Happy 2016

Well, here we are again, on to a new year.

How was your 2015, and where do you see yourself heading in 2016? Do you make resolutions, and if you do, do they work or have you disregarded that plan over the years.

I have found that rather than making resolutions for this new year, I’d rather take the goals that I have in steps rather than being hard on myself if they are not accomplished in a timely manner. I could say that I’m making a resolution to write more articles for this blog this year, or I could say that I’m going to get to the gym at least three times a week, but I won’t. Instead, I will do the best I can and take life one day at a time.

My idea is this: Think about all of the accomplishments you’ve made in the past year rather than what you feel you didn’t do and what you should have done, both personally and professionally. Why do we put pressure on ourselves. If you have a goal that is extremely important for you to accomplish this year, but maybe it feels too far-fetched, break it down. Take it in steps.

In this age of constantly changing technology and so much information being given to us every day, there will be interruptions. That’s just life. I’d rather say, Okay. I didn’t get this particular project completed today as I had intended to, but I am learning to be more flexible, and I’m proud of myself for what I did accomplish.

So here’s a toast to what you did accomplish in 2015, and what about what you didn’t accomplish? Let it go.

I’m wishing for all of us, a healthy, happy, joyous, fulfilling and successful 2016. From where I’m sitting right now, it’s onward and upward!    

The Many Genres of Voiceover

The other day, I was talking with someone who was very excited and full of enthusiasm about attending her first voiceover class. She said, Maybe I could become the voice  on a national tv commercial. Of course, that’s what we all dream of. Right? Maybe not all of us, but some of us. I answered her and said, “Well, you could, or you could become the queen of animation and cartoons which is a separate entity within itself, or how about the Go To person for on hold messaging and telephony. Or maybe the queen of corporate narration or the main voice for the Smithsonian museum.”

The possibilities are endless when you begin to discover the many  genres of voiceover.

So now the questions become, What is your niche? What is my niche? Should I do it all or should I concentrate on one area.

After talking with some wonderful coaches who have many different styles of coaching, I have come to these conclusions:

1.  First and foremost, listen to every type of work you can get your hands on whether it be a tv or radio commercial, a narration, the Travel channel or an on hold message for a phone system.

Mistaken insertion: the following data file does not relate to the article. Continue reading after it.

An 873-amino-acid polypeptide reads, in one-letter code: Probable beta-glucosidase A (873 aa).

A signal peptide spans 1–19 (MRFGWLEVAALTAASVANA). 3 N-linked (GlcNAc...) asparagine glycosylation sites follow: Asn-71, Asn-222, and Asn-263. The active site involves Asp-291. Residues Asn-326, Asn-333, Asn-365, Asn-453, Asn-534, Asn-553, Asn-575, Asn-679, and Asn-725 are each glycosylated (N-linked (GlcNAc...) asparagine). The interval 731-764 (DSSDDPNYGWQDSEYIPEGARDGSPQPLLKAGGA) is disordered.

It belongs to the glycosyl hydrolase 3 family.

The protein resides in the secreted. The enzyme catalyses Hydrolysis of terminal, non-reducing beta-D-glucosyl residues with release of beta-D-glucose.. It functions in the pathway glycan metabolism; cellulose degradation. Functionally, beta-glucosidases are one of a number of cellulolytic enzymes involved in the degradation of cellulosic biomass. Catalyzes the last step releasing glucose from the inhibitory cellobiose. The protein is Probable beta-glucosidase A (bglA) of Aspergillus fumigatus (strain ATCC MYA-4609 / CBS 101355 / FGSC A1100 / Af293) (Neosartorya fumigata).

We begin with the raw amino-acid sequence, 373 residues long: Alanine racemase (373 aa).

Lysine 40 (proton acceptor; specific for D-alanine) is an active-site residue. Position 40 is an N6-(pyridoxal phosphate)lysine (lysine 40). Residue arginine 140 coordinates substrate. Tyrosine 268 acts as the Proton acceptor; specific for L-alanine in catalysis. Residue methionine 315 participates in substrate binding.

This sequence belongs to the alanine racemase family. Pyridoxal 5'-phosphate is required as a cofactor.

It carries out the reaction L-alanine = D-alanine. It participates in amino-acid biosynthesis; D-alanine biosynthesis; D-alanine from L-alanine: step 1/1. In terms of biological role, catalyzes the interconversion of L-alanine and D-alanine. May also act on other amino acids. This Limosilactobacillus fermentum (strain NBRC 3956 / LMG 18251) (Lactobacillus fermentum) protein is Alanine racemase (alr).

2.  See what draws you in and how you emotionally connect with a particular piece of copy. If your heart is in the spot, you will not be so concerned about sounding like someone else or that voiceover celebrity who is your hero. You will just be you, and you are unique.

3.  Ask a coach who you have established a relationship with, What niche do you see me in.

4. It doesn’t mean that you will be recording one type of voice only, but it means discovering your strongest areas when it’s time to record your demo and getting that demo out and marketing it.

As for me, it took a long time for me to discover how much I enjoy recording health care spots, and as for you, when you find your niche, you will know. Remember, with the many genres of voiceover including the audio book field, the possibilities are endless!

So you want to be a voiceover artist?

About once every couple of months, I have someone who either calls or emails me, asking me, What do I have to do to get in to voice work? The conversation usually goes something like this:

They say:  I’ve had several people tell me that I have a great sounding voice, and that it would be a fun business to get in to. So what do I have to do?

 I myself, have been in voice work for over 10 years, and it’s been quite a journey. I love talking shop and helping people in any way that I can. So the first thing I’d like to say to those of you who have asked this question is this:

Getting in to voice work takes “More Than Just A Voice”, which is actually the title of a book that just came out which was written by Dave Courvoiseier, long-time voice talent and TV News Anchorman, out of Las Vegas. It takes training and coaching, but not just training and coaching as you are first learning the art of doing voice work, but continual coaching throughout your career.

 It takes having a demo produced in a professional recording studio. People have said to me, But couldn’t I just produce my own demo? What is critically important to remember here is that your demo is your calling card, you resume that will go out to producers, agents, and casting directors. So it really needs to be professionally done.

When you get in to voice work, you are starting your own small business. Ninety percent of your work will be marketing your business, and 10% will be recording projects from your home studio or studios in your home area. I could go on and on and on.

When I took my first voiceover class, the bug bit me, and I realized that I have a passion for this work. If it’s a dream that you have, if it’s a passion that you have, I say, Go for it, and see what happens, you’ve got nothing to lose and so much to gain. But like anything else in life, it takes time and work.

Pick up a copy of Dave’s book, “More Than Just A Voice,   The REAL Secret to Voiceover Success”, available on Kindle and paperback by ordering through Amazon.    He has a lot to say about this business.

Whatever your dream turns out to be, don’t give up on it, and good luck!